Recreating Ourselves – Erev Rosh HaShannah
The idea that Rosh Hashanah is a time to focus on recreating ourselves is popular and may sound modern, but it’s not. The idea that our season of judgment and introspection grants us the opportunity to reinvent who we are can be found in our ancient sources. The Jerusalem Talmud states:
Rabbi Lazer ben Rabbi Yosa said in the name of Rabbi Yosi bar Kitsarta: Regarding all the other sacrifices the Torah states “you shall sacrifice” but in reference to Rosh Hashanah the wording is “you shall make.” God says– since you have entered before me for judgment on Rosh Hashanah and you have left in peace, I consider it as if you yourselves have been recreated as completely new. (Jerusalem Talmud RH 4:8)
The Jewish New Year is a day that combines the themes of judgment and creation. Rosh Hashanah celebrates not only the birthday of the creation of the world but holds forth the promise that we may even recreate ourselves. First, we are to be judged. Having endured our trial, we emerge fresh and with a clean slate, as though we have become newly minted human beings.
A related rabbinic tradition has it that among all the events ascribed to the date of the New Year, Rosh Hashanah is also the anniversary of the release of Joseph from prison in Egypt. This is a bit counterintuitive. One would have expected the date of Joseph’s release to have been Passover. After all, that would have appropriately foreshadowed the liberation of the entire people from slavery in Egypt years later. Instead, Joseph’s liberation from prison is assigned to Rosh Hashanah. This tells us that the New Year has the potential for freedom. Liberation from the past year, and whatever may have been holding us back. Rosh Hashanah contains within it the possibility to become something different than what we have been. Like a prisoner released from his shackles, Rosh Hashanah is meant to be an opportunity to reinvent ourselves. Yesterday, a slave in the house of Potifar. Today, the viceroy of Egypt. Last year, a prisoner of social isolation. This year, we aspire to reconnect and rebuild our community and our social lives.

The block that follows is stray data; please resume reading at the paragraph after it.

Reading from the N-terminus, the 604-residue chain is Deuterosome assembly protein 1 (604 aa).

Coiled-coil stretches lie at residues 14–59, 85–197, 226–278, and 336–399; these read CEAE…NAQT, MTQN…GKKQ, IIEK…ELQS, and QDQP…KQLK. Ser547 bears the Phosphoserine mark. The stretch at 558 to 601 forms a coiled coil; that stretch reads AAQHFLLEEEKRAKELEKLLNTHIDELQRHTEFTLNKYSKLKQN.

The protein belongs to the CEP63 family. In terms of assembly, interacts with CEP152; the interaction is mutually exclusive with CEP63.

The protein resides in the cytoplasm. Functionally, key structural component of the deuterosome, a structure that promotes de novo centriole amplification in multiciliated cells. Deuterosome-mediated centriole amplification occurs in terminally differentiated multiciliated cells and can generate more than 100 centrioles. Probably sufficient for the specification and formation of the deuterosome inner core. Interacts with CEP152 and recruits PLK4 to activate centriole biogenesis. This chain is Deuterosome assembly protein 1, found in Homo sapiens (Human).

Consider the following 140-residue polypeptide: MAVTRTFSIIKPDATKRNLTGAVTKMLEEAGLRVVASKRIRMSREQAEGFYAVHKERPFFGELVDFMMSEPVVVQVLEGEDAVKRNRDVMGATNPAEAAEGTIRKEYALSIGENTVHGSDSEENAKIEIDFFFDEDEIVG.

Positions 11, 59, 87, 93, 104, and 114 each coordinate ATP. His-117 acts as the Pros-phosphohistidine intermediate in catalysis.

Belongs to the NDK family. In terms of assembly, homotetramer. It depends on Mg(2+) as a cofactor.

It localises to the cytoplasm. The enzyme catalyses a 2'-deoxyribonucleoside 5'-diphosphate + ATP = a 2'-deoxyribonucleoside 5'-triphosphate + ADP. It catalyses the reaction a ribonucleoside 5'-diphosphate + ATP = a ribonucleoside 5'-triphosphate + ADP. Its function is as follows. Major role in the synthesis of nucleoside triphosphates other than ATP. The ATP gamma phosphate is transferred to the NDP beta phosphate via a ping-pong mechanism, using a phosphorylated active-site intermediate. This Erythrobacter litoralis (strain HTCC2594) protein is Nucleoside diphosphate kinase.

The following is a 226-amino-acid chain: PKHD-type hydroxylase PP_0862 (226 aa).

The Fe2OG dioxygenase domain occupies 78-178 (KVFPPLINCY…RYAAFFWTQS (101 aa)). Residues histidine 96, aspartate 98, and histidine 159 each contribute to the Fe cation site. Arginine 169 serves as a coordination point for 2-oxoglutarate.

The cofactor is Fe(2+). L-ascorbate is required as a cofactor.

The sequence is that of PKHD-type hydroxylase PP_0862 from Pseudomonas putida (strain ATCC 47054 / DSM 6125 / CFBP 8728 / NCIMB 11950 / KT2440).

For me, reinvention has much to do with the tremendous honor and privilege I’ve received in being engaged as your new rabbi. I want to thank all of you for the many contributions you made in the process. I pray I never let you down. I especially want to acknowledge your former rabbi. Justin Goldstein has been nothing less than a mentsch to me since my arrival. I am very grateful for his counsel and the gift of his continued Torah teaching at our shul. As your new rabbi, I’d like to share a bit about myself. Tomorrow, my sermon will be about my Jewish journey. The journey that has brought me here, to this warm and welcoming community. On the second day of Rosh Hashanah, I’ll shift to discussing an aspect of our shul which I find inspiring and I think could serve as our north star. For Yom Kippur, we’ll make the circle even wider, and talk about what we can learn as a society from this awful pandemic.
Rochelle, Lee, Yosefa, Wolff, Cathy and, best of all, Logan, have worked amazingly hard and, with the guidance and support of our shul leaders, committees and a legion of volunteers, have accomplished an impressive array of successes keeping our community together, supported and focused.
Of particular note is the expansion of our services, meetings and programming via zoom. The pandemic and ensuing lockdowns and social distancing may have “imprisoned” us like Joseph, but technology, ingenuity and the patience and willingness to learn new things gave us a liberating respite. I think we all realize that the multi-access Jewish community is not going away, regardless of the future public health situation. This means we will be figuring out how to take it to the next level. Baruch HaShem, today we have a community lifeline, a way to make a connection virtually when connecting in person is too challenging. For tomorrow we have to figure out how to make this a permanent and rewarding feature of what it means to participate in the life of the shul community. I plan to elaborate on this during my sermon on the second day. For now, suffice to say if we wanted to add a sin to the al het confessional, I propose “for the sin of muting ourselves.” A Jewish person should never be “muted.” It’s like depriving a fish of water or preventing birds from taking flight in the air!
Alison and I wish for all of us a hearty, happy and healthy new year. Let us also be blessed with a year of deeper connections and broader reach. A year of opportunity and growth. Let us move from strength to strength, even strengths we never knew we had. Let us recreate our CBI community and may we, in the process, set ourselves free.